This drawing is a beautiful example of how ‘limning’ with a fine brush and subtle colours expressed morphological, anatomical and microscopic details that interested Fellows of the Royal Society at the time. Placing the plant among known, standard works of the period ensured that its identification was reliable, and the drawing could then be used further for the purposes of classification or edification. But we still know too little about the role of graphic techniques and training in historical observational practices at the early Royal Society.
Waller’s ‘limning’ of fossils have been rediscovered recently alongside Hooke’s drawings, S. Kusukawa, ‘The Fossil Drawings by Robert Hooke and Richard Waller‘, Notes and Records of the Royal Society, 67 (2013), 123-38.
The extent to which the extant drawings formed part of Waller’s pictorial table is pursued in L.R. Griffing, ‘Who invented the dichotomous key? Richard Waller’s watercolors of the herbs of Britain‘, American Journal of Botany 98-12 (2011).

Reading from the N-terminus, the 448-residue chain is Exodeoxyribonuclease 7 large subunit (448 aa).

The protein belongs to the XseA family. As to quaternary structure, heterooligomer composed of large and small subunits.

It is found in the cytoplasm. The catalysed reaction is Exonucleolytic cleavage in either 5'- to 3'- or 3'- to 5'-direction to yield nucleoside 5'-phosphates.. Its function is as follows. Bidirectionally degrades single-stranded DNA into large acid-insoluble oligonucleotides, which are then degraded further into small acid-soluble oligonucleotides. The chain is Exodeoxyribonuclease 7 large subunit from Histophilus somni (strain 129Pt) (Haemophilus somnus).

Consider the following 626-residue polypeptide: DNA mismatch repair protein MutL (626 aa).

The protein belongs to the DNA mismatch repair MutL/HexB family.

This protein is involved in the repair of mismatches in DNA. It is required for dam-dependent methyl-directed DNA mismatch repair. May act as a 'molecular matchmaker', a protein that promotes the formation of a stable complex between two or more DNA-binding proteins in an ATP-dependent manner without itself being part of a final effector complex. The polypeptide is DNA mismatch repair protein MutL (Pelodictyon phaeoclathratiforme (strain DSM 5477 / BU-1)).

Waller became a close friend of Hooke’s, whose biography he composed, see N. Moxham, ‘An experimental “Life” for an experimental life: Richard Waller’s biography of Robert Hooke (1705)’, British Journal for the History of Science (2016).
For Mary Moore’s tract on women’s rights, see Frances Teague and Margaret J. M. Ezell, Educating English daughters: late seventeenth-century debates (Toronto and Tempe, AZ: Iter and MRTS, 2016).
For Waller’s attempt to stabilize colour terminology to render more reliable descriptions of flora and fauna, see Sachiko Kusukawa, ‘Richard Waller’s Colour Chart (1686)’, in Colour histories. Science, art, and technology in the 17th and 18th centuries, ed. by M. Bushart and F. Steinle (Berlin: W. de Gruyter, 2015).